Nicola Zerola (1876-1936) was born in Naples and began his career as a baritone, making his debut as Tonio in Pagliacci in 1898. Realizing that he was singing in the wrong range, Zerola retrained his voice and reemerged as a tenor in 1900. After appearances in Trieste, Bologna, Cremona, Barcelona, Paris, Cairo, Liège, Malta and Amsterdam, the busy tenor visited the U.S. for the first time in 1908. He was signed to a contract with Hammerstein’s Manhattan Opera where he remained until 1910. Now making the U.S. his permanent home, Zerola began working with such companies as Chicago Grand Opera, the Baltimore Opera Company and Philadelphia Grand Opera. During the 1920/21 season at the Metropolitan Opera he performed Vesti la giubba and Celeste Aïda on a Sunday Night Concert and sang Canio in a concert version of Pagliacci. Apart from these two performances, Zerola never again sang at the Met. Among his roles were Turiddu in Cavalleria Rusticana, Raoul in Les Huguenots, Rodolfo in La Bohème, Manrico in Il Trovatore, Riccardo in Un Ballo in Maschera, Radames in Aïda and the title roles in Ernani and Otello. One of his final performances was the New York premiere of Février’s opera Monna Vanna in April of 1928. Zerola died in New York in the summer of 1936 at the age of sixty.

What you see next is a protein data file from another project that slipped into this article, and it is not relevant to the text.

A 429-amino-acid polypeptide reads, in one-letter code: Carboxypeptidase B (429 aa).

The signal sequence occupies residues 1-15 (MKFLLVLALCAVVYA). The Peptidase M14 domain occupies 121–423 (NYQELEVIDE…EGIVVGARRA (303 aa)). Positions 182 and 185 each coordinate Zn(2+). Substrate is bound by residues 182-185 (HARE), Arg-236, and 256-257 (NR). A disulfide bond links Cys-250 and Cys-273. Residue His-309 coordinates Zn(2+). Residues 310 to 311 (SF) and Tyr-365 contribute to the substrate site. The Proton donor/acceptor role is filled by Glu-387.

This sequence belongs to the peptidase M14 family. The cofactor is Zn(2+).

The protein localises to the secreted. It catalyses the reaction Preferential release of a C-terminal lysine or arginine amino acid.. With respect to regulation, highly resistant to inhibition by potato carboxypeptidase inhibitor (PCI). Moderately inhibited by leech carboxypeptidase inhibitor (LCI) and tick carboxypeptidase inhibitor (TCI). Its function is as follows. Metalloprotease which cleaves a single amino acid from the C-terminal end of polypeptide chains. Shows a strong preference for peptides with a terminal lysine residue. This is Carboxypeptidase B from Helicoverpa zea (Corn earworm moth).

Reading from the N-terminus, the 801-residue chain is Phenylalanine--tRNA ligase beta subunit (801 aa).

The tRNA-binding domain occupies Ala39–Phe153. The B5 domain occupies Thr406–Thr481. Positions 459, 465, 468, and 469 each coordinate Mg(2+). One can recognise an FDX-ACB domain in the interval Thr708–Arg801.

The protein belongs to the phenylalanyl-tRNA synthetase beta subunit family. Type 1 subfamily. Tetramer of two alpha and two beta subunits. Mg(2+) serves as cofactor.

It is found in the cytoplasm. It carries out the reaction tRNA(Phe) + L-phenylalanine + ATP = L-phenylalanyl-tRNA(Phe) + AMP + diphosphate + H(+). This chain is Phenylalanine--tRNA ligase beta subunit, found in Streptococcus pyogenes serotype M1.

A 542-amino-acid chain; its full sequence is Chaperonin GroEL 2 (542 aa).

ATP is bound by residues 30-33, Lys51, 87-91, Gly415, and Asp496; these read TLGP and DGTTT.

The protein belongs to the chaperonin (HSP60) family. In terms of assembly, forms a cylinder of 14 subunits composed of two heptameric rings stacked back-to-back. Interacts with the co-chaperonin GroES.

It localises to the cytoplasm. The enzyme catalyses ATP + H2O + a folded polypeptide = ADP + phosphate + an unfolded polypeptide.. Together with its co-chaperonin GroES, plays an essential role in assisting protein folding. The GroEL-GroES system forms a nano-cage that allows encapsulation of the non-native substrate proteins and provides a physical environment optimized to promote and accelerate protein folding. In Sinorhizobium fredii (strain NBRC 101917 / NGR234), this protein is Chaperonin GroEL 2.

Nicola Zerola made a few recordings for the Gramophone Company in Milan and for Victor in Camden, New Jersey between 1909 and 1911. Here, Zerola sings Manrico's serenade, "Deserto sulla terra" from Act I of Verdi's Il Trovatore. This recording was made for the Victor Company on December 17, 1909.